India's very own rockstar

India's very own rockstar

Disco King

Well, he is none other than Bappi Lahiri, the man who pioneered the use of disco music in Hindi cinema.

Son of Aparesh and Bansari Lahiri and related to the legendary singer Kishore Kumar, Bappi revolutionised music in Bollywood. Born in a Bengali family (his father was a well known Bengali singer and mother a musician), Bappi started playing the table at the tender age of three. Noticing his interest in music, his parents nurtured his innate talent and eventually, Bappi moved to Mumbai and composed music for his first film — Daadu (Bengali) — when he was only 19.

“Music is in my genes. My family was into classical music but I was more inclined towards international music and wanted to introduce it in India; I continue to do so today. Currently, I am working with MC Hammer on an international album,” explains Bappida.

In the beginning of his career, Bappi Lahiri concentrated more on Indian music. Be it the famous Kishore Kumar number Chalte chalte from Chalte Chalte or the Yeh naina yeh kajal from Dil Se Mile Dil, Western influences hardly influenced his compositions.

However, in the ‘80s, Bappi’s focus largely shifted to international music and he gave us the cult classic, I am a disco dancer.  “I wanted to create my own identity, which I did. It’s humbling to know that people call me the ‘disco king’ and that they still love listening to my compositions,” says an excited Bappi.

While there is no doubt about his role in popularising disco music in the Indian film industry, many believe that he also brought in large scale plagiarism in Bollywood. Quite a few of his numbers —  popular ones in fact — are straight lifts from Western hits. Be it Hari om Hari (similar to One Way Ticket by Eruption) or Koi Yahan Aha Nache Nache (Video Killed the Radio Star by The Buggles), there are innumerable examples of Bappi Lahiri being ‘more than inspired’ by other musicians.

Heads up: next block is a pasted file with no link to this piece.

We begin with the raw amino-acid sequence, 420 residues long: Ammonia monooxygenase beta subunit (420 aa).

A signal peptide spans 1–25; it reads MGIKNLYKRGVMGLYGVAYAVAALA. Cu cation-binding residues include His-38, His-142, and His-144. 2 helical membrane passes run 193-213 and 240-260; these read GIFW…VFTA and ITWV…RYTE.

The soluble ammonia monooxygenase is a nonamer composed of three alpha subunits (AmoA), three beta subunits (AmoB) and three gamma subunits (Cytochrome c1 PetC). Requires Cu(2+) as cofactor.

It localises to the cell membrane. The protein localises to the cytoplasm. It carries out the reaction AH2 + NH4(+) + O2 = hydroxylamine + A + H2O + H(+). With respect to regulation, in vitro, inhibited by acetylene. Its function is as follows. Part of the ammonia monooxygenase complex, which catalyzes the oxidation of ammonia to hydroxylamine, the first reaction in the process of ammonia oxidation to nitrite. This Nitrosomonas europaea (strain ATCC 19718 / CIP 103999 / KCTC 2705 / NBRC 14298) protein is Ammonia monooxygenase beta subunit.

But he is also credited with creating original and memorable songs for films like Sharaabi, Namak Halal and Chalte Chalte, to name a few.  Commenting on the status of the Indian music industry, Bappi rues, “Sadly, today’s songs have absolutely no melody. They are devoid of any heart or soul. Its all about remixing old numbers and adding a few thumping beats!”  Perhaps, he has a point.

Bappi Lahiri is working on some Bengali albums of late. “I just released a new album in Bengali titled Reena O Reena. Also, very soon, I will also be fulfilling a long term desire — of releasing a Rabindra Sangeet album,” he says.

And if you thought he is trying to shed his rockstar image, you are mistaken. “I am working in a film where I will be playing the role of a disco king. The film is called It’s Rocking - Dard e Disco,” adds an ecstatic Bappi.

So what next? He has been seen judging a few musical reality shows on television. Does he wish to continue? “Television is a very powerful medium. I love guiding aspiring singers and wish to continue doing so,” he says.